Autonomy and independence at work

Autonomy and independence at work Image credit: Photo by Al ghazali on Unsplash, cropped by Nicomak

Autonomy at work is a valued skill that is regularly found in job advertisements. Indeed, autonomy can be a source of productivity and a certain freedom at work. However, it can have its limits, especially when it is confused with the notion of independence.

Autonomy and independence at work: what’s the difference?

We speak of autonomy at work when an employee has the ability to act on elements of the task that he or she must accomplish (rhythm, organization, procedure, choice of means, tools, etc.). It therefore allows greater freedom to carry out a mission.

Autonomy is highly popular today, particularly in the context of occasional, partial or total telework and more generally to promote team efficiency.

However, between an autonomous team and a team abandoned by its managers, there is only one step. It is not uncommon to confuse autonomy and independence. Independence at work amounts to extracting oneself completely from the collective, which slows down or even prevents exchanges and mutual aid. An independent collaborator seeks not to depend on anyone, to carry out a project alone. Conversely, an autonomous employee understands how others can add value to the project. He/she thus knows when and how to turn to resource persons to make the mission grow.

Autonomy and independence at work are therefore two very different things.

The conditions of autonomy

It is the manager’s responsibility to bring together the necessary conditions and promote autonomy at work. This indeed needs a framework to be useful and effective.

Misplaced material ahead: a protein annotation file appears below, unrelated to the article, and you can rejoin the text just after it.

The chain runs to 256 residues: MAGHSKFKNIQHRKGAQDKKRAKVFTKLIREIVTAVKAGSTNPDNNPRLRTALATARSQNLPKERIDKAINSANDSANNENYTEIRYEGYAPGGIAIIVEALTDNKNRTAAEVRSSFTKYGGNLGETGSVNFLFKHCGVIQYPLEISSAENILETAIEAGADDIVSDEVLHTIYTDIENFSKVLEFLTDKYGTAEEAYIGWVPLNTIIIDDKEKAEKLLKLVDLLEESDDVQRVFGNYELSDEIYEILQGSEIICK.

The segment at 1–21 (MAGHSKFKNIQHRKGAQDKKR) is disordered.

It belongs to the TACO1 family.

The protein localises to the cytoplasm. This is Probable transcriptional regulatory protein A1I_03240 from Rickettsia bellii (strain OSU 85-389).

It depends in particular on:

  • goals to achieve ;
  • skills of the collaborator. Indeed, entrusting a task or a mission to a person who does not yet have the skills to carry it out is counterproductive. However, this can be extremely motivating and rewarding for her if she is well accompanied and/or if she works in pairs with a more experienced person. She will thus gain herself in skills and development prospects.
  • available tools and resources. It is absolutely necessary to give an employee the necessary means to succeed in his or her mission. Without this, the project runs towards its failure and you risk losing a talent by demotivating him/her.

One could also think that the autonomy of a person depends on his motivation. However, it is interesting to underline that autonomy represents a real motivating factor. Indeed, the autonomy granted to employees is only a reflection of the trust placed in them, which naturally motivates the teams to engage effectively. While improving employee well-being, psychosocial risks are reduced and the organization’s performance is boosted.

When implemented correctly, more flexible forms of work organization can foster a great atmosphere within the company and create remarkable team dynamics. If you also want to develop a logic of autonomy and trust in a framework sufficiently mastered to be effective and sustainable, do not hesitate to contact us. We will make sure to provide you with solutions that are perfectly adapted to your context and your situation.

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Ryan Renshaw is a multifaceted blogger with a passion for lifestyle, business, health, gaming, and everything in between. With his blog,, Ryan shares his insights and experiences in these areas, offering readers a unique perspective on a range of topics. He has a keen eye for detail and a natural flair for writing, which allows him to engage his audience and convey his ideas with clarity and precision. Ryan is a dedicated and driven individual who is constantly exploring new ideas and pushing the boundaries of what is possible. Through his blog, he inspires others to do the same, encouraging them to live their best lives and pursue their passions with passion and determination.


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